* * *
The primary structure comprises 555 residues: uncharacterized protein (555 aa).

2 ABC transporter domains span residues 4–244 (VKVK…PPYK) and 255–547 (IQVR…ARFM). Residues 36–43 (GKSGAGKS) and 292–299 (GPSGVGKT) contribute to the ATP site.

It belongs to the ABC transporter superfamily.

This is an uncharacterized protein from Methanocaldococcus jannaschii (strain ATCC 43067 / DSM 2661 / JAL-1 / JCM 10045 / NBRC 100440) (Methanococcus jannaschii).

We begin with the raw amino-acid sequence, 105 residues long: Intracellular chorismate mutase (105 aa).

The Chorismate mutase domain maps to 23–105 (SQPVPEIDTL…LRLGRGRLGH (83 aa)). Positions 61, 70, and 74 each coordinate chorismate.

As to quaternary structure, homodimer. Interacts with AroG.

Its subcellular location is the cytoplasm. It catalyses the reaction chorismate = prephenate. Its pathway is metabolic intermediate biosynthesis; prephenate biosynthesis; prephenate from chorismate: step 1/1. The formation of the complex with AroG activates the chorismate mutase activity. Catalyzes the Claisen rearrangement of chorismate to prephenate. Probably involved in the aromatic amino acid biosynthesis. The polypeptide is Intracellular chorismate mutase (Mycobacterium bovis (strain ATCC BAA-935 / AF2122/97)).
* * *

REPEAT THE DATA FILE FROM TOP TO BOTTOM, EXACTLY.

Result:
The primary structure comprises 555 residues: uncharacterized protein (555 aa).

2 ABC transporter domains span residues 4–244 (VKVK…PPYK) and 255–547 (IQVR…ARFM). Residues 36–43 (GKSGAGKS) and 292–299 (GPSGVGKT) contribute to the ATP site.

It belongs to the ABC transporter superfamily.

This is an uncharacterized protein from Methanocaldococcus jannaschii (strain ATCC 43067 / DSM 2661 / JAL-1 / JCM 10045 / NBRC 100440) (Methanococcus jannaschii).

We begin with the raw amino-acid sequence, 105 residues long: Intracellular chorismate mutase (105 aa).

The Chorismate mutase domain maps to 23–105 (SQPVPEIDTL…LRLGRGRLGH (83 aa)). Positions 61, 70, and 74 each coordinate chorismate.

As to quaternary structure, homodimer. Interacts with AroG.

Its subcellular location is the cytoplasm. It catalyses the reaction chorismate = prephenate. Its pathway is metabolic intermediate biosynthesis; prephenate biosynthesis; prephenate from chorismate: step 1/1. The formation of the complex with AroG activates the chorismate mutase activity. Catalyzes the Claisen rearrangement of chorismate to prephenate. Probably involved in the aromatic amino acid biosynthesis. The polypeptide is Intracellular chorismate mutase (Mycobacterium bovis (strain ATCC BAA-935 / AF2122/97)).